"I am." The name by which God revealed himself to the ancient Hebrews. This name was spelled hwhy (the Hebrew equivalent of YHWH) and is known as the Tetragrammaton (meaning "four letters"). Since it was considered too sacred to pronounce, the Jews would substitute the Sacred Name (Ha-Shem) with the Hebrew word Adonai ("My Lords").

To indicate this substitution in the Masoretic Text, the Masoretes added the vowel points from the word "Adonai" to the sacred name. Early Christian translators mistakenly combined the vowels of Adonai (ă d ōnāy) with the consonants of YHWH, producing the word "YaHoWaH." When the Scriptures were translated into German during the Reformation (sixteenth century), the word was transliterated into the German way of pronouncing it: the "Y" as the English "J" and the "W" as the English "V" — or "Jahovah." In the early seventeenth century, the Scriptures were translated into English and the word was again transliterated, this time as "Jehovah."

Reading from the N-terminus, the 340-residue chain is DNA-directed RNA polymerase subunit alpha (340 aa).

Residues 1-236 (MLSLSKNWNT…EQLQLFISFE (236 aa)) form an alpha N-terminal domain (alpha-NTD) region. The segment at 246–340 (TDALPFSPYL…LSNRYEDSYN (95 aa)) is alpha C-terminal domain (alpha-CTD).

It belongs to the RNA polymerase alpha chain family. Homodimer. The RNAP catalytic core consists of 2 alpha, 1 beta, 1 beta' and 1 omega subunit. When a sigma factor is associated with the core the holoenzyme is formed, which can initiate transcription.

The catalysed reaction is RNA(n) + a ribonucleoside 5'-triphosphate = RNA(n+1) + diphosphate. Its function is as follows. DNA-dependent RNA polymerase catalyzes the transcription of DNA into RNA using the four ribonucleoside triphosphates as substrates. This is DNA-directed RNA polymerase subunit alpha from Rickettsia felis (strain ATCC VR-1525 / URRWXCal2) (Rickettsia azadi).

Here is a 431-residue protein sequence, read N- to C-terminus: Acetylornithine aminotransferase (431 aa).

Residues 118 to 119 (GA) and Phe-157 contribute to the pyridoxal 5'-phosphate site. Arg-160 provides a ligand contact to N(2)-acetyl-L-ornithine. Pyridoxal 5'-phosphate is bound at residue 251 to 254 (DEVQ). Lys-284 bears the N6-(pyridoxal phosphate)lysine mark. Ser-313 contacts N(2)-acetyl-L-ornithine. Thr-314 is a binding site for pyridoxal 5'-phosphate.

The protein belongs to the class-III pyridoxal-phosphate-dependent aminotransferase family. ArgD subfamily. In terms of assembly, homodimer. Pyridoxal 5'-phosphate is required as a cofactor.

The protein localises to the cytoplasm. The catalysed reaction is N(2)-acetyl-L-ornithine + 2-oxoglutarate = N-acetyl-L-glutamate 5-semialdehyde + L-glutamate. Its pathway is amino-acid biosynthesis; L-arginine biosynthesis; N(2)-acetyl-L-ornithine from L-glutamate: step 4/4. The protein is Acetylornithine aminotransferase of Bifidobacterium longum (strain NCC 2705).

It is generally translated in the Authorized Version (and the Revised Version has not departed from this rule) by the word LORD printed in small capitals, to distinguish it from the rendering of the Hebrew Adonai and the Greek Kurios, which are also rendered Lord, but printed in the usual type. The Hebrew word is translated "Jehovah" only in Ex. 6:3; Ps. 83:18; Isa. 12:2; 26:4.

It is never used in the LXX., the Samaritan Pentateuch, the Apocrypha, or in the New Testament.

Ex. 3:14, 6:2-3, 6:3.



  • Holy Bible (King James Version). 1979. Nashville: Holman Bible Publisher.
  • Easton, M.G. (1897). Easton's Bible Dictionary. New York: Harper & Brothers.